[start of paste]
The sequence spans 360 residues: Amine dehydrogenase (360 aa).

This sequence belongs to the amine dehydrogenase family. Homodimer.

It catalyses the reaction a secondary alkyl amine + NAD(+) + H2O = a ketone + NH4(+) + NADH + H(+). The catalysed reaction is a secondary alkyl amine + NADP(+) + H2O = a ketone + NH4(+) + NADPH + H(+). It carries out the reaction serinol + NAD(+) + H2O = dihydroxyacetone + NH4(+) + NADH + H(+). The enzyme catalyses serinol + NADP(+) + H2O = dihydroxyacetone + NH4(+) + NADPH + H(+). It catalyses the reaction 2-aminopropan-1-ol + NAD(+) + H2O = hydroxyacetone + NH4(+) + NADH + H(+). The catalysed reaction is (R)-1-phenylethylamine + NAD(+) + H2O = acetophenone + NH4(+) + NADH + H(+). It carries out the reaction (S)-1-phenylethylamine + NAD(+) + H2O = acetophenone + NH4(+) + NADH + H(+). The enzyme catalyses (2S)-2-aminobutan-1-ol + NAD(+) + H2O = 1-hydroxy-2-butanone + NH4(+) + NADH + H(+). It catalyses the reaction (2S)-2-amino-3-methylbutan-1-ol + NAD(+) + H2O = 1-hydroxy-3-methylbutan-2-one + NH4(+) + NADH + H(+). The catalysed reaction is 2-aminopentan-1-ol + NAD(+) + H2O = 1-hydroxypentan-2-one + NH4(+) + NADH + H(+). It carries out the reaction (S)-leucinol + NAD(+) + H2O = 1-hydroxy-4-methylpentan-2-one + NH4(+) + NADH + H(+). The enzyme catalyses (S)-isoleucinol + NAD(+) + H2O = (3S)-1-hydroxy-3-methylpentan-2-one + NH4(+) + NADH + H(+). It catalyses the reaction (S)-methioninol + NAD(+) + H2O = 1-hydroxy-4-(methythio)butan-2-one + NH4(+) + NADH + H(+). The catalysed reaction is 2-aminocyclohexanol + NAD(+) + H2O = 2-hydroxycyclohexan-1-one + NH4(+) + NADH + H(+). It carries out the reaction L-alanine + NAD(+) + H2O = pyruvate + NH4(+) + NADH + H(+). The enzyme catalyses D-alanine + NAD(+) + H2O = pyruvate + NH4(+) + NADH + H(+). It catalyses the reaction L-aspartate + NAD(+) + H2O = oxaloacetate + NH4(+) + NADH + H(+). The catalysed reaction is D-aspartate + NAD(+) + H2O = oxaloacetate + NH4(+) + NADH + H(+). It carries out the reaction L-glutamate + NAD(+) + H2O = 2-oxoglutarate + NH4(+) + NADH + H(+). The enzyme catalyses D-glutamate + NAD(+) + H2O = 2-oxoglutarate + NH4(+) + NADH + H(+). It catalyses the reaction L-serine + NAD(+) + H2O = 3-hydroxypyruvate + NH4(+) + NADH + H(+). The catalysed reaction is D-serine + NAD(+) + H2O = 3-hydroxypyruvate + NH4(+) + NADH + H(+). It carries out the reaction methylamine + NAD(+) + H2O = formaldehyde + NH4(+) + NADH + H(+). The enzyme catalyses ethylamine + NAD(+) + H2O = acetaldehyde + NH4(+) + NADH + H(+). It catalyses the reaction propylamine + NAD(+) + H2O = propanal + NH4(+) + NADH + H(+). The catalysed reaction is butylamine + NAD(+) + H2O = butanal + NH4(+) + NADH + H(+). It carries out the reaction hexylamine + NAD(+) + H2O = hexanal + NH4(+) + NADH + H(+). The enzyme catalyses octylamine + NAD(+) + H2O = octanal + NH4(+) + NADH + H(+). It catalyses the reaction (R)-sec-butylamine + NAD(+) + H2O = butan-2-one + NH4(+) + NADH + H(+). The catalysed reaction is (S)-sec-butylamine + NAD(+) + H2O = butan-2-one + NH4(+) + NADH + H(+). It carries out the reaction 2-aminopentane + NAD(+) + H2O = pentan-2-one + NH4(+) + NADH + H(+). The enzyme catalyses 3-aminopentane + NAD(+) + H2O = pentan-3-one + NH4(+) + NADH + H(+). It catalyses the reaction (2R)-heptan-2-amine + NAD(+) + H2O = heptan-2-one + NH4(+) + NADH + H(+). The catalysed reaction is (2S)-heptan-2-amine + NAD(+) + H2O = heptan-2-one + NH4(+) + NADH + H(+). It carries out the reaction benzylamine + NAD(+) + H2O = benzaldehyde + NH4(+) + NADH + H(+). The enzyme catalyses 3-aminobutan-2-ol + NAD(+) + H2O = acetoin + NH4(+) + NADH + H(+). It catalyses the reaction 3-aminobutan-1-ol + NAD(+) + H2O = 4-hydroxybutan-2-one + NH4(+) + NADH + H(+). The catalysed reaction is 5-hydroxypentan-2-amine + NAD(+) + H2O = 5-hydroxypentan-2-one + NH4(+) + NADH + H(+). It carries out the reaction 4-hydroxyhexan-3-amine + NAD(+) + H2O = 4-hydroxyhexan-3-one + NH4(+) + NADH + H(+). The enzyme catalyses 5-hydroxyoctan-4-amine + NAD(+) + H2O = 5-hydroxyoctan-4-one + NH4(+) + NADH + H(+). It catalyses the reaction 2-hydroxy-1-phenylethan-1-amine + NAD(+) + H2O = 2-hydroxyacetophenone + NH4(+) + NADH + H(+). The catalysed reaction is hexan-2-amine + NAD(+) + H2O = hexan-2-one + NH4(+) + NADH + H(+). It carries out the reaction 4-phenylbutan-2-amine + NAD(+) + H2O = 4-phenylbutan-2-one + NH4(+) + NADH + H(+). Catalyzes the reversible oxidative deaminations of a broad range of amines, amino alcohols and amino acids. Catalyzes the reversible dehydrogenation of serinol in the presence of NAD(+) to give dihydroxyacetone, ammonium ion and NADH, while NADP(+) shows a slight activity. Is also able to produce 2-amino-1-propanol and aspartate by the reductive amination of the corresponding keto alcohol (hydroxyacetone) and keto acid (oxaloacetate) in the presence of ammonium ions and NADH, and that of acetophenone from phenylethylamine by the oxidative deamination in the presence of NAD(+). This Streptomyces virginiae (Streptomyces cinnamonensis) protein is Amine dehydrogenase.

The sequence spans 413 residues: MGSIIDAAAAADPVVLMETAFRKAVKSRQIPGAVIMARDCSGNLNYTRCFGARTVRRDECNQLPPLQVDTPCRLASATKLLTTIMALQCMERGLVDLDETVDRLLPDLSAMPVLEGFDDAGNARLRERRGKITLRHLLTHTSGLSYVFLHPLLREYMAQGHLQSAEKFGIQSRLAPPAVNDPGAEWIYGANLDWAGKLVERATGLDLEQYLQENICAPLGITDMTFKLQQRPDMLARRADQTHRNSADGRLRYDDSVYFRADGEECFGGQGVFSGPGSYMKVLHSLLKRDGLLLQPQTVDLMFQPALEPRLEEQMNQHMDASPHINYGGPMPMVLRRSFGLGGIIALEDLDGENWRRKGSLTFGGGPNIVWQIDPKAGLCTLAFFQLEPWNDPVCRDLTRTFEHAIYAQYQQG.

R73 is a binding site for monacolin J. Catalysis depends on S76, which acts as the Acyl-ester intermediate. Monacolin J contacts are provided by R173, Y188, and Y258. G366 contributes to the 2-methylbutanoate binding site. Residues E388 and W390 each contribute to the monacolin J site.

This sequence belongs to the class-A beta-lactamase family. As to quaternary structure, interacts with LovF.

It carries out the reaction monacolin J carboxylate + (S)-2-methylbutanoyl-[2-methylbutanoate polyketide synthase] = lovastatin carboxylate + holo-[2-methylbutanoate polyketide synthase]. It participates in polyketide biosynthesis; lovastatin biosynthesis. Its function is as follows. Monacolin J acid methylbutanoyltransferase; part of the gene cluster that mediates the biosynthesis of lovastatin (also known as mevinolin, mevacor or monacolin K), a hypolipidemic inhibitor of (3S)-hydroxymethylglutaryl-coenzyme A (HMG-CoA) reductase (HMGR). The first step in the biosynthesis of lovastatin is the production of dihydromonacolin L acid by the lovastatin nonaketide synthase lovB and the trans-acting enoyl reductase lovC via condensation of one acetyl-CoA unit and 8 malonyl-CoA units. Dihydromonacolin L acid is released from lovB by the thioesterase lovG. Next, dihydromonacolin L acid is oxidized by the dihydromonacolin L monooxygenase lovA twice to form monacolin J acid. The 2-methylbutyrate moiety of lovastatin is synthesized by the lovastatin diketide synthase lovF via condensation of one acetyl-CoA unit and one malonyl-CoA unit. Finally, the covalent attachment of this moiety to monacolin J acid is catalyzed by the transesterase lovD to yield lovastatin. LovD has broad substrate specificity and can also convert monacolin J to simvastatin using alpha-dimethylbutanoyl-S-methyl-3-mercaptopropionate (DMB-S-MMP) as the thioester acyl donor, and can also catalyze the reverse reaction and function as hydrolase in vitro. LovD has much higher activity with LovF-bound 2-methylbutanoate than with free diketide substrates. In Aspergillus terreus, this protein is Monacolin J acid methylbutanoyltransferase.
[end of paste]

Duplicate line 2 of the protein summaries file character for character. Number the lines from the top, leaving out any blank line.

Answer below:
This sequence belongs to the amine dehydrogenase family. Homodimer.